Movie Reviews & Interviews from Washington

‘Still Alice’ Review: Starring Julianne Moore, Alec Baldwin & Kristen Stewart

There has not been a film so raw and real about Alzheimer’s disease and how it affects the life of the diseased person and their family like directors Richard Glatzer and Wash Westmoreland’s Still Alice.

Based on the novel by Lisa Genova, Still Alice tells the story of Dr. Alice Howland (Julianne Moore), a world-renowned linguistics expert and professor at Harvard University. Alice and her husband John (Alec Baldwin) lead a busy but happy life in Manhattan, while their three grown-up children Anna (Kate Bosworth), Tom (Hunter Parrish) and Lydia (Kristen Stewart) remain in close contact with them.

When Alice begins to lose memory of certain words and after she gets lost during a routine run through Manhattan, she visits a neurologist who tells her she has a rare form of early-onset Alzheimer’s. She is 50 years old.

Julianne Moore shines as our title character. Her multi-layered portrayal of a woman suffering with early signs of Alzheimer’s is heartbreaking, shocking, intense and raw. In certainly one of the best performances of the year, Moore’s performance rings true for several families and people who have suffered from Alzheimer’s and it is the best movie I have seen that has covered this sensitive subject with such true emotional depth.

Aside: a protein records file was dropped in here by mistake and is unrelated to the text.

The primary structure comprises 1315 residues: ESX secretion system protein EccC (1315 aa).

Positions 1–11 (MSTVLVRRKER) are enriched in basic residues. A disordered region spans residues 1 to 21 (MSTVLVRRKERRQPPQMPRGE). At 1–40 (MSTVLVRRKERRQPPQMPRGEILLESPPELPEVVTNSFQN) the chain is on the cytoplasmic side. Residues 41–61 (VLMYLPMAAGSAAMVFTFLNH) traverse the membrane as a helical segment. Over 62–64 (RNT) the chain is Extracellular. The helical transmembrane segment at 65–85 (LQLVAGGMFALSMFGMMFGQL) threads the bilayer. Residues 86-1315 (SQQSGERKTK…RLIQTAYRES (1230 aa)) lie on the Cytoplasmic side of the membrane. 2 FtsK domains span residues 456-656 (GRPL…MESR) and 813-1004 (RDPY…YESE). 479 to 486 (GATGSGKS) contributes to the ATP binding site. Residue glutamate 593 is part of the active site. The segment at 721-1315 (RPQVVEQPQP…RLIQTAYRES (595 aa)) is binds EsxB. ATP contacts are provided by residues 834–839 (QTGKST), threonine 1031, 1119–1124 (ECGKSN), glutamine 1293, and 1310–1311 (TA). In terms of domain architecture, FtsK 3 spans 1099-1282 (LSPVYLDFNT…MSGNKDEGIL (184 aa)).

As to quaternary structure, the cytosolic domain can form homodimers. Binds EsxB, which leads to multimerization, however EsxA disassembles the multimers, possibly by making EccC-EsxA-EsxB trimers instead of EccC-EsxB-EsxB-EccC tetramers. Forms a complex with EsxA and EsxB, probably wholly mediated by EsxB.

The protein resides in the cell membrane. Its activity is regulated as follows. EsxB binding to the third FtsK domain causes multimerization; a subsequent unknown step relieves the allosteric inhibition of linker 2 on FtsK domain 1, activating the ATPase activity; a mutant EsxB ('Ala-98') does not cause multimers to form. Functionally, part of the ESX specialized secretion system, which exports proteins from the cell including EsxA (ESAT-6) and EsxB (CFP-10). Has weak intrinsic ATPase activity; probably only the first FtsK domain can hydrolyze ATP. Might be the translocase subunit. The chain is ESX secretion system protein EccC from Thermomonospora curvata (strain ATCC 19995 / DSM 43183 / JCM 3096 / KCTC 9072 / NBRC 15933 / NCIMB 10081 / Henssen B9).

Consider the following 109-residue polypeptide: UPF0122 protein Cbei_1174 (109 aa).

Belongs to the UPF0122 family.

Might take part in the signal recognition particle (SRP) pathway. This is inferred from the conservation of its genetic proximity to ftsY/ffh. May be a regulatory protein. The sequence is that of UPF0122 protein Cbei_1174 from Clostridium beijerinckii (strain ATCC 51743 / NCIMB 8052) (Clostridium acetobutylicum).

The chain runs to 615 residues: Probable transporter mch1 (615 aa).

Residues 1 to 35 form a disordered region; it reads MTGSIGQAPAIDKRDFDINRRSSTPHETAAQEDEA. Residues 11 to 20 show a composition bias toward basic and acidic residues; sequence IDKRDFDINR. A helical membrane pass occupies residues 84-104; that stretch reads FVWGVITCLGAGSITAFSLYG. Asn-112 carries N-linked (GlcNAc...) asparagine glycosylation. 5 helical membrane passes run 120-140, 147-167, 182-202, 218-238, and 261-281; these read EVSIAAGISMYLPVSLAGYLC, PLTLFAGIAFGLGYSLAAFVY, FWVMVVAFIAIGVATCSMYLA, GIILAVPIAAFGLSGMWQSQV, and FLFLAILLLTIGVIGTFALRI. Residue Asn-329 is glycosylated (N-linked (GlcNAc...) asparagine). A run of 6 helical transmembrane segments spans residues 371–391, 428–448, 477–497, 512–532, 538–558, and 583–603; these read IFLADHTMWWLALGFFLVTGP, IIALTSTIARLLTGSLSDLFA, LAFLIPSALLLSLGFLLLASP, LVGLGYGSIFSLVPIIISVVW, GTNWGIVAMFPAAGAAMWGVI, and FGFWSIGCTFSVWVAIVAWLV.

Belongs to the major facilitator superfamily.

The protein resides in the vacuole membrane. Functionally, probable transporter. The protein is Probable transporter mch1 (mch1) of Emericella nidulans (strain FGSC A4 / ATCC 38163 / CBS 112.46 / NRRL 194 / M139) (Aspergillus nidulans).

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Alec Baldwin gives a touching performance as Alice’s loving husband who is concerned for his wife, yet struggles with how to deal with the sudden deterioration of her memory. Kristen Stewart surprises in the role as the youngest child of Alice, who works in an acting troupe in Los Angeles, despite her mother’s push for her to attend college or get a “real job.” Stewart and Moore have a lovely mother and daughter chemistry and some of the best scenes in the film are watching their relationship change as Alice’s dementia progresses.

Ilan Eshkeri’s (2013’s Austenland) score is absolutely gorgeous and one of best the year. It’s the score the leads the viewer forward, especially in the scenes where there is no dialogue, while Alice is running through Manhattan and while her and her husband enjoy some time at their beach house.

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After seeing the movie twice, there were times when the direction felt a little Lifetime-movie-ish, but thankfully Julianne Moore raises it to another level with her dedicated performance. Though the film could have benefited from better editing and direction in parts.

Julianne Moore elevates this screenplay with an emotionally charged performance that rings true for several people around the world. As moviegoers and critics look back on her career, this will be a performance of hers that is remembered and thought about. Still Alice is a wonderful film that treats Alzheimer’s disease with raw truth and sincerity.

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